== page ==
> which was the target of the original command line. In my case,
> I'm making use of the cherrypy reloader, whose __package__ is
> cherrypy.process. But the command which invoked the program was
> python -m myapp.
>
> ie I'm issuing "python -m myapp". In myapp.__main__ I'm importing
> cherrypy, itself a package, and somewhere in cherrypy.whatever there is
> code which attempts to reconstruct the command line.

Easy enough:

~$mkdir pkg ~$ touch pkg/__init__.py
~$vim pkg/__main__.py ~$ cat pkg/__main__.py
import pkg.whatever
~$vim pkg/whatever.py ~$ cat pkg/whatever.py
import sys
import pkg.__main__ as main
cmdline = [sys.executable, '-m', main.__package__] + sys.argv[1:]
print(cmdline)
~$python -m pkg ['q:\\tools\\Python27\\python.exe', '-m', 'pkg'] ~$ python -m pkg arg1 arg32
['q:\\tools\\Python27\\python.exe', '-m', 'pkg', 'arg1', 'arg32']

I don't really understand what your spec is. Why do you need to
inspect this information from sys.argv? Can you not just always use
'python -m pkg' as your entry point?

Oscar

Oscar Benjamin, Jan 24, 2013
13. Tim GoldenGuest

On 24/01/2013 11:30, Oscar Benjamin wrote:
> I don't really understand what your spec is. Why do you need to
> inspect this information from sys.argv? Can you not just always use
> 'python -m pkg' as your entry point?

Sorry about the confusion. I think my original point was simply one
of surprise that sys.argv wouldn't essentially mirror the elements
of the command line which I used to get there.
The specifics of my use-case weren't really too important.

attempts to restart (via execv) whatever process was responsible for
loading it in the first place, via an identical or equivalent command
line. The current (cherrypy) code simply joins sys.executable and
sys.argv but this fails in the face of python -m as we have seen.

The cherrypy package has no especial knowledge of the structure of the
application which imported it and so must piece together the command
line somehow. Clearly, I can take various approaches of the sort
which you've outlined, or subclass the reloader, or fetch the original
command line from the OS, etc. It's not that this is a showstopper,
merely slightly surprising. (To me).

TJG

Tim Golden, Jan 24, 2013
14. Oscar BenjaminGuest

On 24 January 2013 13:45, Tim Golden <> wrote:
> On 24/01/2013 11:30, Oscar Benjamin wrote:
>> I don't really understand what your spec is. Why do you need to
>> inspect this information from sys.argv? Can you not just always use
>> 'python -m pkg' as your entry point?

>

[SNIP]
>
> attempts to restart (via execv) whatever process was responsible for
> loading it in the first place, via an identical or equivalent command
> line. The current (cherrypy) code simply joins sys.executable and
> sys.argv but this fails in the face of python -m as we have seen.
>
> The cherrypy package has no especial knowledge of the structure of the
> application which imported it and so must piece together the command
> line somehow. Clearly, I can take various approaches of the sort
> which you've outlined, or subclass the reloader, or fetch the original
> command line from the OS, etc. It's not that this is a showstopper,
> merely slightly surprising. (To me).

Ok I understand. Then I guess you want:

import __main__
pkg = __main__.__package__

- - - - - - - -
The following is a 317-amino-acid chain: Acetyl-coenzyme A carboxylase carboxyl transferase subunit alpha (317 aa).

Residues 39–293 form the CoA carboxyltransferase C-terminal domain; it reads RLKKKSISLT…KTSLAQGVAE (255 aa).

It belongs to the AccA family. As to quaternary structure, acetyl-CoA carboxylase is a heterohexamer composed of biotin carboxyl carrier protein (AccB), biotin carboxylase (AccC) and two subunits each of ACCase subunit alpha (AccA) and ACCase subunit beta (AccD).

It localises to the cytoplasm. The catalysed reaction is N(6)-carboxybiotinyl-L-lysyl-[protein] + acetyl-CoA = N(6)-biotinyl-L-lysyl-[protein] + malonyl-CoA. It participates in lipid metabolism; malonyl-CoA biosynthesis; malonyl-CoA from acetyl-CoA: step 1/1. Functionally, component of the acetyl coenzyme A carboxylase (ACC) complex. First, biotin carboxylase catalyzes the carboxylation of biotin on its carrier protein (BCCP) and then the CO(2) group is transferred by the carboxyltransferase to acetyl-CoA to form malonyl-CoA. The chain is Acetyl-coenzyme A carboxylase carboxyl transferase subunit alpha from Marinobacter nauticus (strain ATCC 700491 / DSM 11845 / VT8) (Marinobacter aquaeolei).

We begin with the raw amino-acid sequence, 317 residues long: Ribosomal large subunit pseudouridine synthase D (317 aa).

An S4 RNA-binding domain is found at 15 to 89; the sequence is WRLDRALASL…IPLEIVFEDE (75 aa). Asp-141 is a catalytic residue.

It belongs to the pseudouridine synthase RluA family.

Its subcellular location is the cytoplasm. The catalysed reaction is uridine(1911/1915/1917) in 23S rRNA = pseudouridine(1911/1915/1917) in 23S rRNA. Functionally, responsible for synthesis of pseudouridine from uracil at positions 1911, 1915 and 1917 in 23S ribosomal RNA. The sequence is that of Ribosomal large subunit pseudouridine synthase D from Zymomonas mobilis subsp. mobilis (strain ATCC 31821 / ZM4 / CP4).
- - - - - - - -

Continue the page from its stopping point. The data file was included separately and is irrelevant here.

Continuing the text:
Oscar

Oscar Benjamin, Jan 24, 2013
15. Tim GoldenGuest

On 24/01/2013 15:28, Oscar Benjamin wrote:
> On 24 January 2013 13:45, Tim Golden <> wrote:
>> On 24/01/2013 11:30, Oscar Benjamin wrote:
>>> I don't really understand what your spec is. Why do you need to
>>> inspect this information from sys.argv? Can you not just always use
>>> 'python -m pkg' as your entry point?

>>

> [SNIP]
>>
>> attempts to restart (via execv) whatever process was responsible for
>> loading it in the first place, via an identical or equivalent command
>> line. The current (cherrypy) code simply joins sys.executable and
>> sys.argv but this fails in the face of python -m as we have seen.
>>
>> The cherrypy package has no especial knowledge of the structure of the
>> application which imported it and so must piece together the command
>> line somehow. Clearly, I can take various approaches of the sort
>> which you've outlined, or subclass the reloader, or fetch the original
>> command line from the OS, etc. It's not that this is a showstopper,
>> merely slightly surprising. (To me).

>
> Ok I understand. Then I guess you want:
>
> import __main__
> pkg = __main__.__package__

Brilliant. Never thought of importing __main__. Thanks.

For the benefit of anyone still watching, the code (which has to be
compatible back to 2.3) looks something like this:

<code>
import __main__

# [.. .snip ...]

try:
is_package = bool(__main__.__package__)
except NameError:
is_package = False
if is_package:
args = [sys.executable, '-m', __main__.__package__] + sys.argv[1:]
else:
args = [sys.executable] + sys.argv

os.chdir(_startup_cwd) # avoids relative/absolute issues
os.execv(args[0], args)

</code>

I don't pretend it's foolproot, but it certainly works for my particular
case. Nor have I considered it against all the cases identified in PEP
432: http://www.python.org/dev/peps/pep-0432/#configuring-sys-argv

TJG

Tim Golden, Jan 24, 2013
16. Oscar BenjaminGuest

On 24 January 2013 15:51, Tim Golden <> wrote:
> On 24/01/2013 15:28, Oscar Benjamin wrote:
>> On 24 January 2013 13:45, Tim Golden <> wrote:
>>> On 24/01/2013 11:30, Oscar Benjamin wrote:
>>>> I don't really understand what your spec is. Why do you need to
>>>> inspect this information from sys.argv? Can you not just always use
>>>> 'python -m pkg' as your entry point?
>>>

>> [SNIP]